View west from Blvd of the Allies
Aerial photo map
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Penn Lincoln Parkway East - Interchange 5 - Forbes Av / Oakland
[mileage-based interchange # 2A]
Penn Lincoln Parkway East - Interchange 6 - Blvd of the Allies / Liberty Bridge / I-579
[mileage-based interchange # 2B]
USGS 7.5" Topo Quad - UTM Coordinates:
Pittsburgh East - Zone 17; 0587 4476
-- eastbound exit from Parkway East [I-376, US22, US30] to Forbes Av eastbound
-- eastbound entrance to Parkway East [I-376, US22, US30] from Blvd of Allies eastbound
-- westbound exit from Parkway East [I-376, US22, US30] to Blvd of Allies westbound
-- westbound entrance to Parkway East [I-376, US22, US30] from Blvd of Allies westbound
-- Parkway East [I-376, US22, US30]; Second Av; Brady St; Birmingham Bridge; Blvd of Allies; Forbes Av
TYPE OF CONSTRUCTION / DESIGN:
LENGTH OF MAIN SPAN:
TOTAL LENGTH (including longest elevated ramp):
HEIGHT OF DECK:
YEAR ERECTED / ENGINEER:
Parkway structures: 1952-1956, PA Dept of Highways
Blvd of Allies: 1921 with later modifications
Forbes Av has long been an important route -- following a creek valley behind The Bluff down to Suke's Run. In 1910, the Olmstead report recommended that because Forbes Av had become so congested, but was too narrow to widen sufficiently, a new boulevard should be built to connect downtown with Oakland. Monongahela Blvd, immediately renamed the Blvd of the Allies, was completed in 1921 along the cliff edge of The Bluff overlooking the Monongahela River.
The Blvd of the Allies once ended where it merged with Forbes Av in Soho. It was extended toward Schenley Park c1930. To carry the Boulevard from the eastern end of The Bluff, a girder viaduct with trussed bents was built to cross the Brady St valley. The long trestle of the northern approach Brady St Bridge met Forbes Av here; today there is a small part of a stone abutment showing from this trestle.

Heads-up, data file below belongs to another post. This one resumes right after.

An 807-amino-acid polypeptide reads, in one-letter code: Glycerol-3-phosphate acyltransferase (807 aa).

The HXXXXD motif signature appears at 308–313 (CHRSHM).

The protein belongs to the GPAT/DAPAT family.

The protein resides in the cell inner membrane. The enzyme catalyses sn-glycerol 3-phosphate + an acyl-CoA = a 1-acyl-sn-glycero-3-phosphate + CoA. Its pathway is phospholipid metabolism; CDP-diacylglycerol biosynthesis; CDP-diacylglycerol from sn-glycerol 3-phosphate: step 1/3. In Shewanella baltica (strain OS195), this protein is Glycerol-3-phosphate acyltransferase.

This area is a collection of artifacts from many projects. The limestone block pavers from an earlier, now unused, part of Forbes Av still show streetcar tracks. Railings from 1921, the 1930s, 1952 and the 1980s give clues to the changes.
When the Penn Lincoln Parkway East was being built, conflicts with the relocation of the Baltimore and Ohio RR tracks and yard along Second Av caused delays in completing the highway from Brady St to downtown. The first ramps in this interchange were completed in 1952 and for the next six years, until the Grant St interchange was opened, this would be the western end of the Parkway East.
Ramps from the Blvd of the Allies to the westbound Parkway (1954) and from the eastbound Parkway to Forbes Av (1956) would add to the complexity of the stack. In 1976, the Birmingham Bridge approach ramps -- a replacement for the Brady St Bridge -- would be threaded through the legs of the crossing trestles.
The decks of the Parkway ramps were rehabbed in 1985. Concrete was poured on corrugrated steel panels which are visible through the original floor beams. The aluminum railings were replaced with Jersey barriers.
In 2000, the Eliza Furnace recreational trail was opened on the right-of-way of the B&O RR. It leads between the opposing lanes of the Parkway.
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